Funding

Please see our Research Scholarships page to find out about funding or studentship options available.

Deadline

Our standard University deadlines apply. Please see our Deadlines for Applications page to find out more.

Supervisors

How to apply

Outline

There are currently over 300 million blind or partially sighted people in the world today. The project aims to explore the use of technology to propose new assistive solutions to help those people navigate and engage with their surroundings.

Sensory substitution is a change of the characteristics of one sensory modality into stimuli of another sensory modality. These modalities are then combined into a single experience. The rise in portable computing power, for example, mobile devices and associated infrastructures has created a viable vehicle for this type of development.

The MSc by research will focus on the research (3D immersive audio, Computer Vision, AI and Signal Processing) and appropriate technologies leading towards the demonstration of a system which is both wearable and cost effective that will improve quality of life for the user.

Funding

Please see our Research Scholarships page to find out about funding or studentship options available.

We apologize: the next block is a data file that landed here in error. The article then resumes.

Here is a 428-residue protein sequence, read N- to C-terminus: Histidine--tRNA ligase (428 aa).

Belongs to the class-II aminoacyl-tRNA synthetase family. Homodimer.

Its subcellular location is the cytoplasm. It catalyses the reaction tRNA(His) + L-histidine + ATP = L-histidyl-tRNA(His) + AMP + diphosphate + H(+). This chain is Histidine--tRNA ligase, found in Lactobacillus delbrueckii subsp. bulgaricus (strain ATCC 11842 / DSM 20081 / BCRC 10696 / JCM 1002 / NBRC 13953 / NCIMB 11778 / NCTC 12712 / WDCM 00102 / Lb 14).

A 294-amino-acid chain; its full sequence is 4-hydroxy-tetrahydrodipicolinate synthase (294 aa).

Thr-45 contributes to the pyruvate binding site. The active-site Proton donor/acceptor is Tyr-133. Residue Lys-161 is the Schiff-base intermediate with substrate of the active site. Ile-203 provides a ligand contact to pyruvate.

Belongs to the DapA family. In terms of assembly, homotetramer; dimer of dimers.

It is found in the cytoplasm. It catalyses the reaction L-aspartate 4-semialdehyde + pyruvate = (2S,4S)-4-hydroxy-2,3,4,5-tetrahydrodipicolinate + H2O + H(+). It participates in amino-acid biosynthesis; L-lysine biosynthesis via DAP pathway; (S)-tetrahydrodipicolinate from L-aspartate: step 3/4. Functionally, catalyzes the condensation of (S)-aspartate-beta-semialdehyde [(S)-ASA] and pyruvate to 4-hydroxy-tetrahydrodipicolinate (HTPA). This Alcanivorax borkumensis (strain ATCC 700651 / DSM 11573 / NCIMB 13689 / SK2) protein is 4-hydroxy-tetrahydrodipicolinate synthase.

Deadline

Our standard University deadlines apply. Please see our Deadlines for Applications page to find out more.

Supervisors

How to apply

Outline

Multi component and multiphase mixture flows take place through a number of industrial stems and contribute to a number of processes. Some practical examples of such flows are solid-liquid flow, solid-gas flow, solid-liquid-gas flow, oil - water flow etc. Some of the most common industries where these flows are encountered are Nuclear Industry, Mining Industry, and Chemical Industry etc. The operation, monitoring and control of these flows need detailed knowledge about the flow characteristics of individual components and individual phases. The problem becomes especially complex if the flows are taking place through complex geometries for example helical pipes, elbows valves etc. Through this project novel techniques will be developed to understand local flow features associated with individual components and phases and integrating this information to develop design tools/standards for these processes. The special computational/experimental techniques developed will enable quantification of interphase interaction mechanism. It is expected that the work carried out under this project will enable removal of empiricism embedded in design methodologies to a large extent. It will further allow development of methodologies to trouble free operation and energy use optimisation for such systems.